Hazel is a Week 2 student on Northcoders' coding bootcamp, The Developer Pathway!
Here are some tricks I’ve learned this week for working with objects that have made me think, “that’s really useful!”
Is it an object?
When working with objects, the first problem you may encounter is establishing whether something actually is one. If you use typeof with an object, it will return ‘object’ — however, it will return the same thing for an array (which is technically a kind of object) and, rather unhelpfully, ‘null’.
There is a handy little method for checking if something is an array or not, and it looks like this:
obj is your variable, and you will get a return value of true or false. There’s nothing quite so handy for determining if an object is of the key-value pairstype, so we may need to use the process of elimination.
typeof obj === ‘object’ && !Arr.isArray(obj)
The above should do the trick in most cases, although to be extra thorough you could add:
&& obj !== null
Looping through objects
Looping is the bread and butter of coding, and the trusty for loop is one of the first things new coders learn. And while there are tons of higher order functions that let you loop, there are still times when good old-fashioned for loop is the best tool for the job. “If only it worked for objects too”, you may think.
But it does! The below syntax allows you to loop over each key-value pair in an object:
for (let key in obj)
This is the for…in loop. obj is your object variable and key declares a new variable to represent each key, similar to declaring your element when when using map or forEach. I don’t know about you, but just the fact that it’s a variable declared with let but without = blows my mind a little bit. You can then access the key’s value using obj[key].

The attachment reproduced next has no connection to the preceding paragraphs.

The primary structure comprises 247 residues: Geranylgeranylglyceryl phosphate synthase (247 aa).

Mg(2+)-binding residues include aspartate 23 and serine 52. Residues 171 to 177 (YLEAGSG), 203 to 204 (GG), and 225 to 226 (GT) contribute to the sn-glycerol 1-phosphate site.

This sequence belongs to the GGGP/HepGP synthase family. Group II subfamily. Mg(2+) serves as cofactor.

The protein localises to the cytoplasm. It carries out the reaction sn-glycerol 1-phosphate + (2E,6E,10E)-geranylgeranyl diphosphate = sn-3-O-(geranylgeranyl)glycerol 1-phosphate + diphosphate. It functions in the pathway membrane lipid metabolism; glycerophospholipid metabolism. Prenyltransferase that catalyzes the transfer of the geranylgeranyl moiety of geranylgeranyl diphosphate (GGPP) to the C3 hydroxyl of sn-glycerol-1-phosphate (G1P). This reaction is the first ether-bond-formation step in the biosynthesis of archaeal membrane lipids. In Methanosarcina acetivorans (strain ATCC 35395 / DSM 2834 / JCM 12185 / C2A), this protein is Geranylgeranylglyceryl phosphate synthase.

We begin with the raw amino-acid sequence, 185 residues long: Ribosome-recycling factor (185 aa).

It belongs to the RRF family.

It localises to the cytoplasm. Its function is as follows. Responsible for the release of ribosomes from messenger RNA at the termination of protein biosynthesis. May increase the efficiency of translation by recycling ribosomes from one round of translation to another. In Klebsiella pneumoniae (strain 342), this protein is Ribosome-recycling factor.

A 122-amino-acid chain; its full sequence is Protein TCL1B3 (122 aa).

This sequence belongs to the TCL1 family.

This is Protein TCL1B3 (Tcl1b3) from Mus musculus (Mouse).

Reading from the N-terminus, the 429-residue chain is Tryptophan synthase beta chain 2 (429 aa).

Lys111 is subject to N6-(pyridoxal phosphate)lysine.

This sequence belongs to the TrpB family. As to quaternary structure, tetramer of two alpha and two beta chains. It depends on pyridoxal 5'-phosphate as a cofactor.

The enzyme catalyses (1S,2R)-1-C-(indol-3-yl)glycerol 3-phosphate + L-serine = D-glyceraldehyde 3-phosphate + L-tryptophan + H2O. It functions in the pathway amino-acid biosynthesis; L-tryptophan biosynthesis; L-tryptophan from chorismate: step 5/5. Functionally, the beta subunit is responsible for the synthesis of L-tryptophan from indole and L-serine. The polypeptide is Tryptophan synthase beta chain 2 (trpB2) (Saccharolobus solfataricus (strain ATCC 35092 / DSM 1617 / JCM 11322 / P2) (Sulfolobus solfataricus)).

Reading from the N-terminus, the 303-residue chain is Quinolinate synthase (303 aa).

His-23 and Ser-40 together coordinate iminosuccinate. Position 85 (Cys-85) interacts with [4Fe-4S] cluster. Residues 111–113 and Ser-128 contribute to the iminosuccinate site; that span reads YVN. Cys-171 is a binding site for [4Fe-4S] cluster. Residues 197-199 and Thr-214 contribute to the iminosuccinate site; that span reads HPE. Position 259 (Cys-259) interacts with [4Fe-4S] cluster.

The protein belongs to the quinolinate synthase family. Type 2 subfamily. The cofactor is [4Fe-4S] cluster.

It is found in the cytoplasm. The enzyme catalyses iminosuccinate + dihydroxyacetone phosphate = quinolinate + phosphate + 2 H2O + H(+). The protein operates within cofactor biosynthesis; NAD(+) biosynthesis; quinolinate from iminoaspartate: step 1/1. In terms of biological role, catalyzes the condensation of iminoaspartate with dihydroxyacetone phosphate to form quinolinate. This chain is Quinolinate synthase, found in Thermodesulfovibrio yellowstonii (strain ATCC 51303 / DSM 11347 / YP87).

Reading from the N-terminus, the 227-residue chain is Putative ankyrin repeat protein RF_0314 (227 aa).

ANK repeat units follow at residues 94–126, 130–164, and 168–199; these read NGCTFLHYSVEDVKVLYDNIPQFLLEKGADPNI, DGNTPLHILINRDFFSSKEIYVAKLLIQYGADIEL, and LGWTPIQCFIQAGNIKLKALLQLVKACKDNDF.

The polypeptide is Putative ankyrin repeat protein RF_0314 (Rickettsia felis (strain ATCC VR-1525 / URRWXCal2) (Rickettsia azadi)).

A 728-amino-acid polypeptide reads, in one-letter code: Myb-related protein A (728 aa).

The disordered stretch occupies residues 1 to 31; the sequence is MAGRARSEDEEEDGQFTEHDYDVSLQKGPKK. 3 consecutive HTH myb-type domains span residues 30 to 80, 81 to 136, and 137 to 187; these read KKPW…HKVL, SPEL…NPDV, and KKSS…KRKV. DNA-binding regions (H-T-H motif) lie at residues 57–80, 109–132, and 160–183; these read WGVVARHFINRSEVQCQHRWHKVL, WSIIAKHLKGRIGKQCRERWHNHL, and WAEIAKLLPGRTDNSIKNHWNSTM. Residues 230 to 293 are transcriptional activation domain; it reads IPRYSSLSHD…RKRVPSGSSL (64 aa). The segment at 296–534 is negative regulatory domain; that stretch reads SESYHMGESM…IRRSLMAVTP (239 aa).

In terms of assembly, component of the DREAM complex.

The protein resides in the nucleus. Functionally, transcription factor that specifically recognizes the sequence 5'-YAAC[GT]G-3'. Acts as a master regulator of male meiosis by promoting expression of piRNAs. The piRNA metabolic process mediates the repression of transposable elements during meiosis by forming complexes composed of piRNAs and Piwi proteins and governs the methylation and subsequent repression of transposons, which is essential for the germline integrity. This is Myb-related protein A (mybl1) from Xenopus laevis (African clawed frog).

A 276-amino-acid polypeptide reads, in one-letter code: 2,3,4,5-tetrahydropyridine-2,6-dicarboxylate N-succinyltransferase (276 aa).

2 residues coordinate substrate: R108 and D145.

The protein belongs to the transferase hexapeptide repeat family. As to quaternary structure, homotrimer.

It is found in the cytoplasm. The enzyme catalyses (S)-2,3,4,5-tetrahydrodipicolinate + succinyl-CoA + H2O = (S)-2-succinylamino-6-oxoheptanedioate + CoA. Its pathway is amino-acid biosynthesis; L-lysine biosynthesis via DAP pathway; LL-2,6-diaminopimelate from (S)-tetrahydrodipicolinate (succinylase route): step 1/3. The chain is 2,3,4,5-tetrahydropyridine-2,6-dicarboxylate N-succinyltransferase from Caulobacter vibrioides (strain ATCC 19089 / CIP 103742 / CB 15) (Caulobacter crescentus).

N.B. You may, like me, have the thrill of discovering that the for…in loop also works for arrays. Unfortunately, using it for arrays can mess with the indices, which is why the MDN page comes with a big warning about using it for arrays. If the order doesn’t matter to you though, go right ahead and use it for both.
Converting object values to an array
Another Eureka! moment for me was discovering how easy it is to convert an object to an array.
The above creates an array from the object values, which can be great if you want to pass objects and arrays through the same function — simply check whether it’s an array or not using Array.isArray() described above, and if it’s not, obj = Object.values(obj). Of course, this is only helpful if you don’t need the key names anymore, as these won’t be included.
Higher Order Functions for objects
There’s nothing a higher order function can do that you can’t recreate, but why go to the effort? Lodash is a library of ready-made functions which are free to download. Many of them are similar to existing functions such as filter or find, but allow you to pass it objects as well as arrays, along with a few other perks. There’s also a large section of functions for use specifically with objects. They’re basically the things you’ve wished the standard HOFs did.
Hip hip, array! I mean, object…